New Zealand tears flowed on Rio’s Deodoro Stadium as their Olympic women’s sevens rugby dream was shattered by a powerhouse Australian side.
Tournament favourites Australia won the gold medal with a 24-17 win over New Zealand in a final tinged with controversy, but won by the better team. It meant silver medals for New Zealand, four and a half years after their campaign began for sevens’ first Olympic appearance under coach Sean Horan.
New Zealand were down and out at 24-5, and scored two late tries to narrow the gap when the game was all over. Portia Woodman crossed for her 10th try of the tournament on the stroke of fulltime, then sank to her knees and broke down in tears as the Australians celebrated wildly.
World series champions Australia had the wood on New Zealand in their recent meetings: the latest a 14-5 win in the semifinals in Clermont in May. In fact New Zealand hadn’t beaten their trans-Tasman rivals since February 2015, with Australia leading the overall ledger 7-5 between the sides.
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The match turned on a controversial call by Spanish referee Alhambra Nievas for Australia’s opening try, with New Zealand up 5-0 via Kayla McAlister.
Australia’s Emma Tanigato dived over out wide and Nievas awarded the try after consulting with her assistants who gave the nod. Replays showed Tanigato fumbled in the act of scoring but it was too late.
It swung the momentum, after Tyla Nathan-Wong had pulled off a try-saving tackle and captain Sarah Goss forced a turnover. Goss was immense on attack and defence for New Zealand.
Woodman was then yellow carded for a deliberate knock-on just before halftime which knocked more stuffing out of the New Zealanders.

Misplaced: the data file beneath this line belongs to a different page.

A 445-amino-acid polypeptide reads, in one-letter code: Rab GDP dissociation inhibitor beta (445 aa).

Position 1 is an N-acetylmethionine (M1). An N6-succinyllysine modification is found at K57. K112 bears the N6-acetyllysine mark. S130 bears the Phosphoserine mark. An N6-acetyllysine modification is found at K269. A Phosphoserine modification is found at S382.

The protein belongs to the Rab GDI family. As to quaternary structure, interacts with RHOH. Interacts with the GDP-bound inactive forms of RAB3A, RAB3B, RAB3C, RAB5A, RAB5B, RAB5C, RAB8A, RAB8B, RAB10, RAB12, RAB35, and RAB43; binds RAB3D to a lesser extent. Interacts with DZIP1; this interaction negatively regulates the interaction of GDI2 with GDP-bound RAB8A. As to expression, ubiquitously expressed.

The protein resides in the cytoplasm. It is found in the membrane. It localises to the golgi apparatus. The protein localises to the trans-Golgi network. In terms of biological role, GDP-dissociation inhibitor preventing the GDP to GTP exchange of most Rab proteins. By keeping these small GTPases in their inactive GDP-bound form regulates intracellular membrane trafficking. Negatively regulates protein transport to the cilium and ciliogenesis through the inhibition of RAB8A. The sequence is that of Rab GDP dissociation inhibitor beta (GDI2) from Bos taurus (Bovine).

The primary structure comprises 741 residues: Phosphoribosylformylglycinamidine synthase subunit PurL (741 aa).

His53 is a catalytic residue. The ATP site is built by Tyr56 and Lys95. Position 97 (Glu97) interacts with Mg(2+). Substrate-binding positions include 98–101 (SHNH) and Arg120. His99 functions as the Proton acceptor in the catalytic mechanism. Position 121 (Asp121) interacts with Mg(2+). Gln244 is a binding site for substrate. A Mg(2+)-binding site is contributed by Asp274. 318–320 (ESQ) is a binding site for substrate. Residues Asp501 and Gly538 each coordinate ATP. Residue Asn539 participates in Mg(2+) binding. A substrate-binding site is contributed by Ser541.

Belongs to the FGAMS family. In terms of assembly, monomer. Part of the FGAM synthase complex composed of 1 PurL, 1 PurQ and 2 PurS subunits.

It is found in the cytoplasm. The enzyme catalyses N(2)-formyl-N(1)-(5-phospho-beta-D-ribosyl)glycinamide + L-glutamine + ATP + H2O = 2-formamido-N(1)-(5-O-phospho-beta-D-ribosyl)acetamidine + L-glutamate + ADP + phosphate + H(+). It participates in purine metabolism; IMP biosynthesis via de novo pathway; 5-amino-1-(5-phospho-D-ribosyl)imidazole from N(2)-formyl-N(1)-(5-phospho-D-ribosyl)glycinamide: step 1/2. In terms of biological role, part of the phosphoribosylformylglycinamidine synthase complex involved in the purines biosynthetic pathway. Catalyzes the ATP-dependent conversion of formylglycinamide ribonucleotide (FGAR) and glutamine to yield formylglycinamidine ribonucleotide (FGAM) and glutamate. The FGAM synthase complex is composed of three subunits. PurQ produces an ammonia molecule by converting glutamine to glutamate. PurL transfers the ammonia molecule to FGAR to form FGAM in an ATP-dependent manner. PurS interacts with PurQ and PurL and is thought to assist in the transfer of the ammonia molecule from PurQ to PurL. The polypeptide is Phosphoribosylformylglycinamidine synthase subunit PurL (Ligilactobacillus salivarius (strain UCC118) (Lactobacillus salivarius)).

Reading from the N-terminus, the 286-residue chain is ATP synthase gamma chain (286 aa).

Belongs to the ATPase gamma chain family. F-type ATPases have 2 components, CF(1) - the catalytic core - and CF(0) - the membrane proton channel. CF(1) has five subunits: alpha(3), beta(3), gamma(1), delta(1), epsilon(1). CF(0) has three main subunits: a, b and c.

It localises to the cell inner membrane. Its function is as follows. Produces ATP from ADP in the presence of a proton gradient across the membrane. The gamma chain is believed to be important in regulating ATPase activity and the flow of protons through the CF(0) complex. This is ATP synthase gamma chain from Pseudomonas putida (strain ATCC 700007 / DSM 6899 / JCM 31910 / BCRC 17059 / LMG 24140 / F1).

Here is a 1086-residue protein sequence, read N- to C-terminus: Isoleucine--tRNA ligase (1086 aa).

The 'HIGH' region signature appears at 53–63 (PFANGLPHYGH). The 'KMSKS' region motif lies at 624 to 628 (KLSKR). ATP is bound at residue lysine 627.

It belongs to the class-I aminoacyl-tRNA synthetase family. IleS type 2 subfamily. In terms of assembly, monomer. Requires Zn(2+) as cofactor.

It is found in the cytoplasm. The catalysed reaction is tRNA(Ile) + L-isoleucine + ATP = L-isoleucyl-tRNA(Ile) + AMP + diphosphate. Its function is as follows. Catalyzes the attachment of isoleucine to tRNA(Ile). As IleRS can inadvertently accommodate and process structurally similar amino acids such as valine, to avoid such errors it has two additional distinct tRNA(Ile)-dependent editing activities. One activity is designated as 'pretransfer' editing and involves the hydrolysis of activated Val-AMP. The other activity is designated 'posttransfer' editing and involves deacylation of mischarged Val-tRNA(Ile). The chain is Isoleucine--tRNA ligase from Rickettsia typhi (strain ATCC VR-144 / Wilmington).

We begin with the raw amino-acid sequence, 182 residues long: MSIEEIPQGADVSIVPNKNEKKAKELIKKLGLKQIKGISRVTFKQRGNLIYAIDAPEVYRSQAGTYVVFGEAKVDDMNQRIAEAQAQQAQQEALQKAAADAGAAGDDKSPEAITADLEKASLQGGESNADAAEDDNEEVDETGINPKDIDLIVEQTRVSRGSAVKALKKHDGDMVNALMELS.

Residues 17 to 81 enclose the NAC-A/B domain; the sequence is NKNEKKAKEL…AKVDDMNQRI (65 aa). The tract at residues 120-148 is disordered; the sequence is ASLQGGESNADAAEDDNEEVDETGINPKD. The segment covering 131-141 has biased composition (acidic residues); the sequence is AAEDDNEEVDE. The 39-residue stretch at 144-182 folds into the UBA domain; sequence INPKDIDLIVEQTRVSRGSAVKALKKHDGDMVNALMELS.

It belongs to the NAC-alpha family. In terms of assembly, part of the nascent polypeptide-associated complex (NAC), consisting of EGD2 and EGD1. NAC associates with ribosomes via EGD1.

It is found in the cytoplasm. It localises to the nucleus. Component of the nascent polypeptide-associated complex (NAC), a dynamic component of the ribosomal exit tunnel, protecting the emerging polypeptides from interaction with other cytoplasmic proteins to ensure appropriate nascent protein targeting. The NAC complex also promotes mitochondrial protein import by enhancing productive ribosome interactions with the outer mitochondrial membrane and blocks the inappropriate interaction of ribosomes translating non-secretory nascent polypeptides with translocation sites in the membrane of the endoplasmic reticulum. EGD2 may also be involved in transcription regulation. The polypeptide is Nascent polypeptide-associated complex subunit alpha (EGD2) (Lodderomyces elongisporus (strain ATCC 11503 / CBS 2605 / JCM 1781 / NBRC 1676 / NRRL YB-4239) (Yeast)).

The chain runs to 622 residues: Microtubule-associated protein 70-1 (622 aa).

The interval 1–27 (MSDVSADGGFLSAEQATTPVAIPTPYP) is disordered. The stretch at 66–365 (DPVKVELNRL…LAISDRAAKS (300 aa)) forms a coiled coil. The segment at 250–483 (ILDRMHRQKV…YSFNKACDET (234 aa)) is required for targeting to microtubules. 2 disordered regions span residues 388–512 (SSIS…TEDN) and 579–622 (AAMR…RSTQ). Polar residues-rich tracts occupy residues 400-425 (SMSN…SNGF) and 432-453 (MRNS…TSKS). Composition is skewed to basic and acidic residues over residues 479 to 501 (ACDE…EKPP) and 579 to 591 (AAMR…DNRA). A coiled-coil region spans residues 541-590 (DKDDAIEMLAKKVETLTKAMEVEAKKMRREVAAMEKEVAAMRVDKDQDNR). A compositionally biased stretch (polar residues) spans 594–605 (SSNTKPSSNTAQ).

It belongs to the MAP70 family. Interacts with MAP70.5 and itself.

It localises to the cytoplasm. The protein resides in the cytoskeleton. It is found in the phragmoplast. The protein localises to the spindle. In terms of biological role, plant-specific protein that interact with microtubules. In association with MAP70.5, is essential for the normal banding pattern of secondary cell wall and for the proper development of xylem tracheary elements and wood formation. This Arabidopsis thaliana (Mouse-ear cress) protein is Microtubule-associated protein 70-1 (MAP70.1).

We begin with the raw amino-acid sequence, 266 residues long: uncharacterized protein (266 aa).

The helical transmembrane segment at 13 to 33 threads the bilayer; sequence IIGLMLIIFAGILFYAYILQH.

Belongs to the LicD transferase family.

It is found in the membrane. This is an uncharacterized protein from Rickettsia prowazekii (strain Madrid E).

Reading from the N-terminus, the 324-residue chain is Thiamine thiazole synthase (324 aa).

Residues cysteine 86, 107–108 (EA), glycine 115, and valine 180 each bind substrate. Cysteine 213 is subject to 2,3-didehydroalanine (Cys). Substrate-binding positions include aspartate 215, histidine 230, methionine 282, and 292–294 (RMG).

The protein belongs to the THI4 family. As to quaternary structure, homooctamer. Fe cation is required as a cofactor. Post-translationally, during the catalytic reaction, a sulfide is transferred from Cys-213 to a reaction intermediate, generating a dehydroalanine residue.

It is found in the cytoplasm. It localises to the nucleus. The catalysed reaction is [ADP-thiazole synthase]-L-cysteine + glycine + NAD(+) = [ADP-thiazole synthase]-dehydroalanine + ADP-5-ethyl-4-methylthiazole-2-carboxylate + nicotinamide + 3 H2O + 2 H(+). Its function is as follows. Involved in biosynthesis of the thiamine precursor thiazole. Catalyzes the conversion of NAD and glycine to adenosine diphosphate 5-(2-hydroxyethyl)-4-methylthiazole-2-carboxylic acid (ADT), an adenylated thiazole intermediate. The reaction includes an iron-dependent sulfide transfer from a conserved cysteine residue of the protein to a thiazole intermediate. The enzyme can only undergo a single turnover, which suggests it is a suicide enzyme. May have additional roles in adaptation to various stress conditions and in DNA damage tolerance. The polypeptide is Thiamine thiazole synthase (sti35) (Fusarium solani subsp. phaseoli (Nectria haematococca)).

Evania Pelite capitalised on the overlap to score out wide on the stroke of halftime and make it 10-5.
Ellia Green scorched away for a long range try soon after halftime and at 17-5 Australia had the match won. Woodman knocked on from the kickoff and it was all turning to custard for New Zealand.
Charlotte Coslick then capitalised on more Australian pressure to plunge over and at 24-5 silver was New Zealand’s lot.
The pre-match anthems had a noticeable contrast with the confident Australians smiling and laughing, while the New Zealanders had their game faces on. One of the stars of the tournament, Woodman had tears in her eyes as God Defend New Zealand was played.
There was high profile support for the women in black, too, with former All Blacks captain Richie McCaw pitchside in Rio.
New Zealand scraped through the quarterfinals with a 5-0 win over USA but were more convincing in the semifinals with a 25-7 win over Great Britain when they scored five tries to one.
Australia beat Canada 17-5 in the other semi, and the Canadians went on to clinch the bronze medal in convincing fashion with a 33-10 win over Great Britain.